A summary of the changes introduced in the September 2019 update to Power BI
Part three of a six-part series of blogs

This month sees the welcome (if belated) introduction of Excel-style custom number formats, as well as more (and easier-to-create) themes and a host of other minor improvements.

  1. New features in the September 2019 update of Power BI
  2. Custom number formats
  3. Themes are easier to create (and there are more of them) (this blog)
  4. More things can be conditionally formatted
  5. Other new features in this update
  6. Features waiting in preview as of September 2019

For a cumulative list of all of the updates to Power BI Desktop in the last few years see this blog, or have a look at the Power BI courses that we run.

Posted by Andy Brown on 20 September 2019

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Themes are easier to create (and there are more of them)

Continuing the theme of being slightly ungrateful for overdue new features, Microsoft have made it easier to create themes, as well as providing lots of new ones.  But this feature could have been so much better ...

Microsoft have also changed the default theme used in Power BI (so, to take one example, you now get matrix row +/- icons by default, rather than having to enable them).

An expanded set of existing themes

A theme controls the look and feel of a report.  As an example, here's a report using a theme that Wise Owl have created:

Standard theme

A report with a custom theme created by Wise Owl.

 

Microsoft have now provided more of these custom themes as standard (they're also funkier).  Here are the themes now available as standard in Power BI:

List of themes

There are more themes available, and the ones which are listed have a greater effect (see below for an example of this).

 

So here's what you'd see if you applied the Tidal theme to the above report, for example:

The Tidal theme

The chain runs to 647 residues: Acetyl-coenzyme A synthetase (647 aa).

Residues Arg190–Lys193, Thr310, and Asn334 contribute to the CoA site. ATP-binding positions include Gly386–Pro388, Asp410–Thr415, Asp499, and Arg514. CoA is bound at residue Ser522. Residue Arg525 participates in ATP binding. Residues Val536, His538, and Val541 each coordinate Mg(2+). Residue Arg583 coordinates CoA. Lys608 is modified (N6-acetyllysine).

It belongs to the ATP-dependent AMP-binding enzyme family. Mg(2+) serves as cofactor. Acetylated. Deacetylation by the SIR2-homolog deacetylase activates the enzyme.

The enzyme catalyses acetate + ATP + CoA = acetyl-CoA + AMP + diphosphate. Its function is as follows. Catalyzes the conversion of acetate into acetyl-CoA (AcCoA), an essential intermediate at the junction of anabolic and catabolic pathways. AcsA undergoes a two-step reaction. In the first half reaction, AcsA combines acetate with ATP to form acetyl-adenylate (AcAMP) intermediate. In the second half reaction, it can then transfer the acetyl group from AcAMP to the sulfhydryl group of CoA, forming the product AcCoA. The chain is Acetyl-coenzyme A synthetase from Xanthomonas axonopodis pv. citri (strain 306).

Some themes (like this one) not only change the colour scheme used, but also show a background colour too.

 

For those (like me) wondering how Microsoft achieve this effect, it's by setting an image as the wallpaper for the page:

Wallpaper property

I don't think I knew that this property even existed (or perhaps I did, but had forgotten). Here the wallpaper shows the image file called Wave.

 

Creating custom themes (a refresher)

To create a custom theme of your own you need to first create a JSON file - no small undertaking.  Here's an example of one which would work:

{

"name": "NewThemeOptions",

"foreground": "#252423",

"foregroundNeutralSecondary": "#605E5C",

"foregroundNeutralTertiary": "#B3B0AD",

"background": "#FFFFFF",

"backgroundLight": "#F3F2F1",

"backgroundNeutral": "#C8C6C4",

"tableAccent": "#118DFF",

"textClasses": {

"callout": {

"fontSize": 45,

"fontFace": "DIN",

"color": "#252423"

},

"title": {

"fontSize": 12,

"fontFace": "DIN",

"color": "#252423"

},

"header": {

"fontSize": 12,

"fontFace": "Segoe UI Semibold",

"color": "#252423"

},

"label": {

"fontSize": 10,

"fontFace": "Segoe UI",

"color": "#252423"

}

}

}

I've put this in a new text file, and saved this as Sample theme.json:

New theme file

My new theme file.

I can now import this theme into my report:

Importing a theme

Choose this menu option, then find the new JSON theme that you've created and double-click on it to apply it.

 

Here's what this shows for the above report:

Sample theme applied to a report

The theme hasn't made that much difference, although many of the colours have changed subtly or not so subtly.

 

So what's new?

Rather than having to set every last visual property, Microsoft have provided a small set of common properties which you can customise.  So for example, you can set these generic properties:

Property What it controls
foregroundNeutralSecondary The colour of labels, legends and much else besides.
backgroundLight Axis gridline colours, shape fill colours and a few other settings.
callout The appearance of card data labels and KPI indicators.

You can see a full list on the September update page here.  Microsoft's expectation is that the vast majority of people will only need to create a simple JSON file (like the one shown above); they won't need fine control over every last property of every last visual.

So this is an improvement, to be sure, but it still means that it's difficult and messy to create a theme.  I suppose I had in mind a WYSIWYG on-screen theme designer ... but maybe I'm too picky!

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